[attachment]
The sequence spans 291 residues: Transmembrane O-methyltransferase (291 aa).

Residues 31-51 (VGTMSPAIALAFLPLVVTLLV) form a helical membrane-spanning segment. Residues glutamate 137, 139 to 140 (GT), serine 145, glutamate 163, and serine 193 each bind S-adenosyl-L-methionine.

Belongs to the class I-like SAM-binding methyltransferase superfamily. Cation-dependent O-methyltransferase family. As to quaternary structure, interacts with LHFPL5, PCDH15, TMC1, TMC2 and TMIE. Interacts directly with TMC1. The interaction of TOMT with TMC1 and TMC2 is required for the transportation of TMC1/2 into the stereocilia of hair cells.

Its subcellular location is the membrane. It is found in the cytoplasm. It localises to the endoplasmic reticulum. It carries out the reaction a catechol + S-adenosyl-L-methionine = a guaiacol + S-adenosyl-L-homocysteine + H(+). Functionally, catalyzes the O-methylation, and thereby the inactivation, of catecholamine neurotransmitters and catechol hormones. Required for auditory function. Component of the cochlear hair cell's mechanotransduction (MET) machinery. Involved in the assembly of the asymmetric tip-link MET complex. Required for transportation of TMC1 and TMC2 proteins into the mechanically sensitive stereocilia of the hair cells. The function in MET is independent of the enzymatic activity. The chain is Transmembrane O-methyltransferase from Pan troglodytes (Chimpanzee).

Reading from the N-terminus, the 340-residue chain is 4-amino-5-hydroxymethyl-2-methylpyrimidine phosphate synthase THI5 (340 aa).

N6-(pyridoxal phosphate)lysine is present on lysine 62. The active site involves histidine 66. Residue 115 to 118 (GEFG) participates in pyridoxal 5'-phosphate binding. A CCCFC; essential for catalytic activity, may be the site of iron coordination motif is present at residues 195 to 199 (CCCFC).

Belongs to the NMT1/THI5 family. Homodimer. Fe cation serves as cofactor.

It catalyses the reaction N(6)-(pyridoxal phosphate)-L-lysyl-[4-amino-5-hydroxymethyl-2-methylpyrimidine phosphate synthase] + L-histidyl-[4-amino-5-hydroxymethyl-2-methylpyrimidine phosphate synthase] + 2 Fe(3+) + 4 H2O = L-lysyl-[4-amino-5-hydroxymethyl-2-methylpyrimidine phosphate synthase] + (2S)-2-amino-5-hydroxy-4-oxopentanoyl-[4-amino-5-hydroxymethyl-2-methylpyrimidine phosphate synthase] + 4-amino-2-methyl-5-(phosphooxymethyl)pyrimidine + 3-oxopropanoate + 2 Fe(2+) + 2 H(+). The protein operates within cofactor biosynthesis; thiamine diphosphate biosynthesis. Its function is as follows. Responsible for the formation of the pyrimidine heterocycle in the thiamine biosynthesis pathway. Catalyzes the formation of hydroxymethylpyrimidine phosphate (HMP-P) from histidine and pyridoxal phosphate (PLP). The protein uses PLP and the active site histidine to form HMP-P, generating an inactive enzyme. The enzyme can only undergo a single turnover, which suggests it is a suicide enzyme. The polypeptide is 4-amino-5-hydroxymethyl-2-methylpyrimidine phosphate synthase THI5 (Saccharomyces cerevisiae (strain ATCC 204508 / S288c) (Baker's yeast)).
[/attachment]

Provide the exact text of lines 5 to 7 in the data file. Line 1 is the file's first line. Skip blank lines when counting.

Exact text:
Reading from the N-terminus, the 340-residue chain is 4-amino-5-hydroxymethyl-2-methylpyrimidine phosphate synthase THI5 (340 aa).

N6-(pyridoxal phosphate)lysine is present on lysine 62. The active site involves histidine 66. Residue 115 to 118 (GEFG) participates in pyridoxal 5'-phosphate binding. A CCCFC; essential for catalytic activity, may be the site of iron coordination motif is present at residues 195 to 199 (CCCFC).

Belongs to the NMT1/THI5 family. Homodimer. Fe cation serves as cofactor.